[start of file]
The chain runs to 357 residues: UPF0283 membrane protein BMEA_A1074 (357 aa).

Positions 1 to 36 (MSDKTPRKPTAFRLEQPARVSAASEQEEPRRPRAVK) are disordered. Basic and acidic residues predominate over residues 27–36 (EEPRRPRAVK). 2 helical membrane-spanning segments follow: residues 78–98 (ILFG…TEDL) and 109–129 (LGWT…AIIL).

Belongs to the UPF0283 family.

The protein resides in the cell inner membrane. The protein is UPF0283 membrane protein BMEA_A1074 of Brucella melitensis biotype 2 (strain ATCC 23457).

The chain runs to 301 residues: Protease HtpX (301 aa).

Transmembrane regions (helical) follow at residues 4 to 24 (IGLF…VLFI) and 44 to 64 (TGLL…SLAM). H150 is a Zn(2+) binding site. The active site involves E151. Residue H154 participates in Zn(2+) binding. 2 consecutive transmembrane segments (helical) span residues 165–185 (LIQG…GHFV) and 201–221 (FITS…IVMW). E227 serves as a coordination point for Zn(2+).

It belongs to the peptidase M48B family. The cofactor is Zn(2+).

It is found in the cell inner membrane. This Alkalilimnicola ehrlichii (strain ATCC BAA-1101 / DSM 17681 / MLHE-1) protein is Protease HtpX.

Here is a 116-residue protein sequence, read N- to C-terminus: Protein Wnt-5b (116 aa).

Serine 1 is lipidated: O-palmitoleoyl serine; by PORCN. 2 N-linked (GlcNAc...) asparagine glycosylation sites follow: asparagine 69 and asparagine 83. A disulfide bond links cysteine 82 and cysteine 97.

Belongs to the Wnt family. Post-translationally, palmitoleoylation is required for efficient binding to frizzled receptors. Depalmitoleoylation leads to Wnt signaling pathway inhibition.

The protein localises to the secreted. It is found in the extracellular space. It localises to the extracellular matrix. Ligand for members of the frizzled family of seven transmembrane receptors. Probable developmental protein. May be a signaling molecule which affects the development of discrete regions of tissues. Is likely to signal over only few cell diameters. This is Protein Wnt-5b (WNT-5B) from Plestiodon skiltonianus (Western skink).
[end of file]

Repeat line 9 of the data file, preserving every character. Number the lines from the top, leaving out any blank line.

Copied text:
Here is a 116-residue protein sequence, read N- to C-terminus: Protein Wnt-5b (116 aa).